Kai Ryssdal: But not on my kitchen counter, thank you very much. That’s all I’m saying.


Kimberly Adams: No, no. All right. Well, speaking of the kitchen, I saw the story over the weekend and it immediately made me think of you and it’s not on its face a make me smile, but it, it has a potential smile at the end of it. So there is apparently a looming beer shortage according to Axios.


Kai Ryssdal: Hey, hold on. What?


Kimberly Adams: Click the link.


Kai Ryssdal: Hold the damn phone.


Kimberly Adams: So, oops. So, it’s because there’s like a shortage of CO2 as, not just in the air, but just the CO2 facilities that sort of get the carbon dioxide that you need to put into beer to make it bubbly, is having some problems. And so I’m reading this from Axios: a CO2 production hub in Jackson, Mississippi became contaminated by an extinct volcano, which cut down an already limited supply of the gas. So many things here. Okay. But the smile part is a kind of cool technology story that they highlight, which is that some breweries are actually doing okay, because they installed new technology that allows them to capture the CO2 that’s naturally produced in the brewing process, and, like put that CO2 back into the beer. So it’s like a closed cycle. So they don’t have to worry about the shortage as much. So like, I’m not thrilled that these companies are going to be struggling financially and dealing with yet another supply chain shortage. And I imagine that some people are very worried about whether or not there’s going to be enough beer. And I can recognize that that might instill panic in some, but there’s at least a tech solution to it.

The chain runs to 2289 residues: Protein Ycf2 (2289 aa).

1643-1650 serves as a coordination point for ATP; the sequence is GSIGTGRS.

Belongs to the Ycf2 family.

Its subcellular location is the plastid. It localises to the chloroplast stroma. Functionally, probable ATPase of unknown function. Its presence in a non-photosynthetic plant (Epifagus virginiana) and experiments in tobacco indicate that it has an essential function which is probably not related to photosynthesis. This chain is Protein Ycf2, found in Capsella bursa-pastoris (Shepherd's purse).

Kai Ryssdal: Ah tech. Alright, so there’s a crisis… That’s good. I’ll take that.


Kimberly Adams: Never done that before, have we?


Kai Ryssdal: That’s true. That’s right. Yeah. All right. So we are done for this Monday. We’re back tomorrow, Jennifer Pak’s gonna be with us. She’s our China correspondent, and we’re going to talk all things China. Its economy, its politics, its place in the global economy, all those good things, short and long term, which is how you got to think about stuff like that.


Kimberly Adams: Yeah, for sure. And in the meantime, if you have questions or comments, especially about China, because you know, Biden was making news on that yesterday, our email is makemesmart@marketplace.org. Or you can call and leave us a voice message at 508-U-B-SMART.


Kai Ryssdal: Make Me Smart is produced by Marissa Cabrera. My name is Kai Ryssdal, not Amy Scott. Today’s program was engineered by Drew Jostad.


Kimberly Adams: You really just read whatever is on the page in front of us. Our Senior Producer is Bridget Bodnar, and the Director of On Demand is Donna Tam.